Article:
[Having seen over several hundred headshots myself, as a director looking for actors, I agree with the below.—Dankwa Brooks]
Make sure that character comes alive in the elements of your headshot. A great photographer acts as a translator, giving visibility to information. Every element of the photo should combine to create the impact and statement of the shot. Let’s start with wardrobe. Use what you wear to help define your type. Your headshot wardrobe shouldn’t feel like a costume, it should be what you normally wear, but tailored to the way it frames your face, works with the palette of the shot, and represents your type. Romantic leads should wear clothes that are attractive, like you might wear out on a date. Bad guys wear dark, that’s just the way it is. Working class characters wear denim or flannel. It’s a language and your photographer should be able to make suggestions and help you prepare.
Once you have the wardrobe, work on expression. As dumb as it sounds, stand in front of a mirror and try some different expressions. Find what looks good on your face, practice, watch the evolution of an expression, find at what point of energy it looks best. Models do this all of the time. Your face is an instrument, learn to play it. Again, your photographer should be able to recognize the expressions that make you look your best and make your character come alive and help capture them at their peak. Big tip – you know the look that you give yourself in the mirror before you go out on the town and you are kind of flirting with yourself? Definitely try to reproduce that look in your session. Years of looking at your face has taught you the combination of minute muscle contractions that create your most attractive face. If you don’t know what I’m talking about, spend more time in front of the mirror. And watch the James Franco section of this amazing New York Times video called 14 Actors Acting. He and it are awesome!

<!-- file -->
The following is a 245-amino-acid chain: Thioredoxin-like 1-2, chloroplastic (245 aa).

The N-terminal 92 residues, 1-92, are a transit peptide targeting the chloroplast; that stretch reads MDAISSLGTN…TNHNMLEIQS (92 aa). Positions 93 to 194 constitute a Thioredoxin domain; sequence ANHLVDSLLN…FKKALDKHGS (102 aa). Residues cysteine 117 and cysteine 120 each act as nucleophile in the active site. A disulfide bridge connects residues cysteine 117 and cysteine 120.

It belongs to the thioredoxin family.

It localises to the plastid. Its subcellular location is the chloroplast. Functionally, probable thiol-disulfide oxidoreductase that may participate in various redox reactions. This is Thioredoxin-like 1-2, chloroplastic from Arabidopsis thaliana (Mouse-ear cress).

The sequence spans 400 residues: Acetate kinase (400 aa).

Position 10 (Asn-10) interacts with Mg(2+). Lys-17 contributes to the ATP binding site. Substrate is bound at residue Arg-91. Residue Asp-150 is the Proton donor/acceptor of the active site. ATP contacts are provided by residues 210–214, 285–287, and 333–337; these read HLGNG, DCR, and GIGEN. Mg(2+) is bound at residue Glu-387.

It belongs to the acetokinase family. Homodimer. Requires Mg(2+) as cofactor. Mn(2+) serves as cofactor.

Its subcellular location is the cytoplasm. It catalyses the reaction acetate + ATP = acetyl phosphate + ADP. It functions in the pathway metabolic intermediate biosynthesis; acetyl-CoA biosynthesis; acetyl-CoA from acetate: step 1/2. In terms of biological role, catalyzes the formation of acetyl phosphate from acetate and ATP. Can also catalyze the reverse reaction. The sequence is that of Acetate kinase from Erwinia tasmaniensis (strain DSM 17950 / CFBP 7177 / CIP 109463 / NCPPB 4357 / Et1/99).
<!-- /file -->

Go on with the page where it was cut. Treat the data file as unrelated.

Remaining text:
Another element to play with in your session is body language. The physical attitude you present yourself in helps tell the viewer how to perceive you. Again, to the mirror, try looking powerful; what does your body want to do? Try nonchalance; how would you pose? These are all building blocks, and great photographers use them like brush strokes.
Joe Henson is a headshot photographer located in New York City. He also shoots frequently in Boston, Washington DC, various colleges and universities, and at large. You can see his work at http://www.joehenson.com.